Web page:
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Research Papers

Update on Grand Challenge Competition to Predict in Vivo Knee Loads

[+] Author and Article Information
Allison L. Kinney

Department of Mechanical and Aerospace Engineering,
University of Florida,
Gainesville, FL 32611

Thor F. Besier

Auckland Bioengineering Institute,
University of Auckland,
Auckland 1142, New Zealand

Darryl D. D'Lima

Shiley Center for Orthopaedic Research and Education at Scripps Clinic,
La Jolla, CA 92037

Benjamin J. Fregly

Department of Mechanical and Aerospace Engineering,
University of Florida,
Gainesville, FL 32611;
Department of Biomedical Engineering,
University of Florida,
Gainesville, FL 32611;
Department of Orthopaedics and Rehabilitation,
University of Florida, Gainesville, FL 32611
e-mail: fregly@ufl.edu

1Corresponding author. Present address: Department of Mechanical and Aerospace Engineering, 231 MAE-A Building, P.O. Box 116250, University of Florida, Gainesville, FL 32611-6250.

Contributed by the Bioengineering Division of ASME for publication in the JOURNAL OF BIOMECHANICAL ENGINEERING. Manuscript received October 2, 2012; final manuscript received December 18, 2012; accepted manuscript posted December 26, 2012; published online February 7, 2013. Editor: Beth Winkelstein.

J Biomech Eng 135(2), 021012 (Feb 07, 2013) (4 pages) Paper No: BIO-12-1460; doi: 10.1115/1.4023255 History: Received October 02, 2012; Revised December 18, 2012; Accepted December 26, 2012

Validation is critical if clinicians are to use musculoskeletal models to optimize treatment of individual patients with a variety of musculoskeletal disorders. This paper provides an update on the annual Grand Challenge Competition to Predict in Vivo Knee Loads, a unique opportunity for direct validation of knee contact forces and indirect validation of knee muscle forces predicted by musculoskeletal models. Three competitions (2010, 2011, and 2012) have been held at the annual American Society of Mechanical Engineers Summer Bioengineering Conference, and two more competitions are planned for the 2013 and 2014 conferences. Each year of the competition, a comprehensive data set collected from a single subject implanted with a force-measuring knee replacement is released. Competitors predict medial and lateral knee contact forces for two gait trials without knowledge of the experimental knee contact force measurements. Predictions are evaluated by calculating root-mean-square (RMS) errors and R2 values relative to the experimentally measured medial and lateral contact forces. For the first three years of the competition, competitors used a variety of methods to predict knee contact and muscle forces, including static and dynamic optimization, EMG-driven models, and parametric numerical models. Overall, errors in predicted contact forces were comparable across years, with average RMS errors for the four competition winners ranging from 229 N to 312 N for medial contact force and from 238 N to 326 N for lateral contact force. Competitors generally predicted variations in medial contact force (highest R2 = 0.91) better than variations in lateral contact force (highest R2 = 0.70). Thus, significant room for improvement exists in the remaining two competitions. The entire musculoskeletal modeling community is encouraged to use the competition data and models for their own model validation efforts.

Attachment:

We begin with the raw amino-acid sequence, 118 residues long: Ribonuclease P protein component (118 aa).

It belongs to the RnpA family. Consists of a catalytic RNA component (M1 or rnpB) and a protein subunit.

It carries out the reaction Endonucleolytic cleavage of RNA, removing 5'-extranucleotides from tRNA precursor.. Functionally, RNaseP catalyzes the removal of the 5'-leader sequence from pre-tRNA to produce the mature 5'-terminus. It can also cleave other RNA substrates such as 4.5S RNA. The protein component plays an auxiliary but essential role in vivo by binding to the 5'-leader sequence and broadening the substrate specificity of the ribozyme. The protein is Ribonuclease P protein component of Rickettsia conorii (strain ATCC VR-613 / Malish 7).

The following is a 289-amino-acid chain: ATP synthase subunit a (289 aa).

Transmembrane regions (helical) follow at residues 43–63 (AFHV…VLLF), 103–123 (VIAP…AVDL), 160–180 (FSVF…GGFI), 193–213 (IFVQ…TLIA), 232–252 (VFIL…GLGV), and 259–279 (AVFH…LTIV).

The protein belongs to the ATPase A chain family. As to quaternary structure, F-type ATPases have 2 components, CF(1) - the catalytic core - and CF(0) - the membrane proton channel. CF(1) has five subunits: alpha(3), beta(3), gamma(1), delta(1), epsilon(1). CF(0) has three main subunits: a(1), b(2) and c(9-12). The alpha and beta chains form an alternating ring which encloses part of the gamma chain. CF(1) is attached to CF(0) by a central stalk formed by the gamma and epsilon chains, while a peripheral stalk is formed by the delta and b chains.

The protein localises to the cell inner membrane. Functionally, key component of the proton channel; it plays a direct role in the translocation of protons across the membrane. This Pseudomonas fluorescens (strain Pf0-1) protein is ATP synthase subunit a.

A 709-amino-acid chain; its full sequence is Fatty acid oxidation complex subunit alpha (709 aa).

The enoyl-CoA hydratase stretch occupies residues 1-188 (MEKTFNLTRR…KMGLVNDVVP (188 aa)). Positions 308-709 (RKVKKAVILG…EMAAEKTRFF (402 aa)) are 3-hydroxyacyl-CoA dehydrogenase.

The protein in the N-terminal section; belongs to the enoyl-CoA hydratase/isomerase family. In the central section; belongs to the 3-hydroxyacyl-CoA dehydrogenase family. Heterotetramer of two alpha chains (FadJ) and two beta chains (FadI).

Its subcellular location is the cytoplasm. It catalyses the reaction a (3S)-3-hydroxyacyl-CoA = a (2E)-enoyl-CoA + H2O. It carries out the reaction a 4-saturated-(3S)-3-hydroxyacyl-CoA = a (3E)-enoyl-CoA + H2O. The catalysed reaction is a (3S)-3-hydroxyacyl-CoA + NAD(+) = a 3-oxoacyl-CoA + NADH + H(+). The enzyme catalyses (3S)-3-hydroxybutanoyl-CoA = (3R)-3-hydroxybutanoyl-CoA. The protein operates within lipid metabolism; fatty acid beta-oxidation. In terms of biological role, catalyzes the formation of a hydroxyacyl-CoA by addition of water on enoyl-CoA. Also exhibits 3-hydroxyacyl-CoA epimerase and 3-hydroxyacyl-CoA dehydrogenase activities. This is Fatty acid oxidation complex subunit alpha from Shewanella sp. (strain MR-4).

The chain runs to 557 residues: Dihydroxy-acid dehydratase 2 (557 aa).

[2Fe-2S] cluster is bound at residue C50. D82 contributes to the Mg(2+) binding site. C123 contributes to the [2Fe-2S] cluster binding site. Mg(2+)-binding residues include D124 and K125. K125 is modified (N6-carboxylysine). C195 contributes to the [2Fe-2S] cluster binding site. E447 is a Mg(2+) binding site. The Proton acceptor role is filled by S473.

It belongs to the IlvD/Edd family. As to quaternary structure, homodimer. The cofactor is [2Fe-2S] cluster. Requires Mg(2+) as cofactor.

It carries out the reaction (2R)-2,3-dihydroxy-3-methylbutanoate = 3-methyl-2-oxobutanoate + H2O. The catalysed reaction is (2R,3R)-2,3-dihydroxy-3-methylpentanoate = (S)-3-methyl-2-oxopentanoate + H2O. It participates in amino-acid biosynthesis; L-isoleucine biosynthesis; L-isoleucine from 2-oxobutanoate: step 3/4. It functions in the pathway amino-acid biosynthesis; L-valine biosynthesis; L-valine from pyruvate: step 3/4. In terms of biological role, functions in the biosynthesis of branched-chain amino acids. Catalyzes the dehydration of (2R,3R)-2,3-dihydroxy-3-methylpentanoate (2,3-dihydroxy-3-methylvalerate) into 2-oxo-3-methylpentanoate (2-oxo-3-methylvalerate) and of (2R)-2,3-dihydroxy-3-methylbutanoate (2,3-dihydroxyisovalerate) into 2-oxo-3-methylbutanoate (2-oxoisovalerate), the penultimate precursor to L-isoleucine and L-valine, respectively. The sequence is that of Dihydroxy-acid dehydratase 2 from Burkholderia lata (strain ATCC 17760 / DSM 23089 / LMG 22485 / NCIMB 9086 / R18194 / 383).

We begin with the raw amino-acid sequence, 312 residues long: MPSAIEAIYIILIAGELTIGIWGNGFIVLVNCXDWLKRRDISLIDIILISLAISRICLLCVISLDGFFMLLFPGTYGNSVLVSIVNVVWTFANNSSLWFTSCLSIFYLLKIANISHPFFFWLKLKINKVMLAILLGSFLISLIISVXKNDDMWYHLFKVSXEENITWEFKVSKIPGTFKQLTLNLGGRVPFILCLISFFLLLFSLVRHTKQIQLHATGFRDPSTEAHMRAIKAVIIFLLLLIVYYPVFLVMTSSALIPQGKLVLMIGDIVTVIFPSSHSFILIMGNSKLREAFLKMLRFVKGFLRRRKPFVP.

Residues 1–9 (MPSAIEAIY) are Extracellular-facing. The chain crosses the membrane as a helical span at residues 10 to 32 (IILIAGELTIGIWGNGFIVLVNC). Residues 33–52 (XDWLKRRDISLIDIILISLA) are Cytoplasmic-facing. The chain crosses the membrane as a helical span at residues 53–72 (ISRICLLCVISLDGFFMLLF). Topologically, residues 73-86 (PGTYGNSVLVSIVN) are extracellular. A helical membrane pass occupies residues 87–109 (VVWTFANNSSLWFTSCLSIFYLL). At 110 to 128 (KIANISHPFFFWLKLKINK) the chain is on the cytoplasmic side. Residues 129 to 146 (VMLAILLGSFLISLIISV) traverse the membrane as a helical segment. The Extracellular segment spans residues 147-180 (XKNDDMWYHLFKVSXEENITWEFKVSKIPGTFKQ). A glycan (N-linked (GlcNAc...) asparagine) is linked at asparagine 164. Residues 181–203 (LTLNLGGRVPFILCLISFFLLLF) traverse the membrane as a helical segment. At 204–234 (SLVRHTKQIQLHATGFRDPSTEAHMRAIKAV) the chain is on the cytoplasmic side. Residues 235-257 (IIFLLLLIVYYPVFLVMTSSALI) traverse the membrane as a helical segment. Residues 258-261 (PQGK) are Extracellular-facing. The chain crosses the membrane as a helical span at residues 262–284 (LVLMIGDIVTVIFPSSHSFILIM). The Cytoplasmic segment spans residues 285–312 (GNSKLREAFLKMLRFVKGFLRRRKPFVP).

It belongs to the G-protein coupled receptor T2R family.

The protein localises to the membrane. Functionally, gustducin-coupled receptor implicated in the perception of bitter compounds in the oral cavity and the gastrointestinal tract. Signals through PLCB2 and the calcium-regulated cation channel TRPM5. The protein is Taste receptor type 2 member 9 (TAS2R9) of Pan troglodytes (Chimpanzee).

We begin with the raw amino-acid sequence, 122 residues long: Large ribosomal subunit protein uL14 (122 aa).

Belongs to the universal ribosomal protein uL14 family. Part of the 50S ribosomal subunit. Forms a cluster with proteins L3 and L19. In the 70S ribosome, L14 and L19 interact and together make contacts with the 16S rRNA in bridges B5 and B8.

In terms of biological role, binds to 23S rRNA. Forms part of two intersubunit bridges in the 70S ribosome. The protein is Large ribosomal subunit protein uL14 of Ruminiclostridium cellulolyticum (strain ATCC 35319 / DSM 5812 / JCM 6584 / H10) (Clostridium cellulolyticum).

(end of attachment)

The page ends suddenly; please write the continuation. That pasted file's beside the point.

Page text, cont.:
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Figures

Grahic Jump Location
Fig. 2

Medial, lateral, and total contact forces over the gait cycle for the two trials selected for each competition. Experimental forces were measured with a force-measuring knee replacement (black solid line) and predicted by the 2010 [5], 2011 [6], and 2012 [7,8] winners of the competition. In 2010 and 2011, competitors were asked to submit only blinded predictions (dark gray dashed line). In 2012, competitors were asked to submit blinded (dark gray dashed line) and unblinded (light gray solid line) predictions, and the judges selected two co-winners (2012a and 2012b).

Grahic Jump Location
Fig. 1

Overview of the experimental data available for past and future Grand Challenge Competitions. Four types of experimental data (shown in the center) are available for the six main categories of data collected (shown at the top and bottom).

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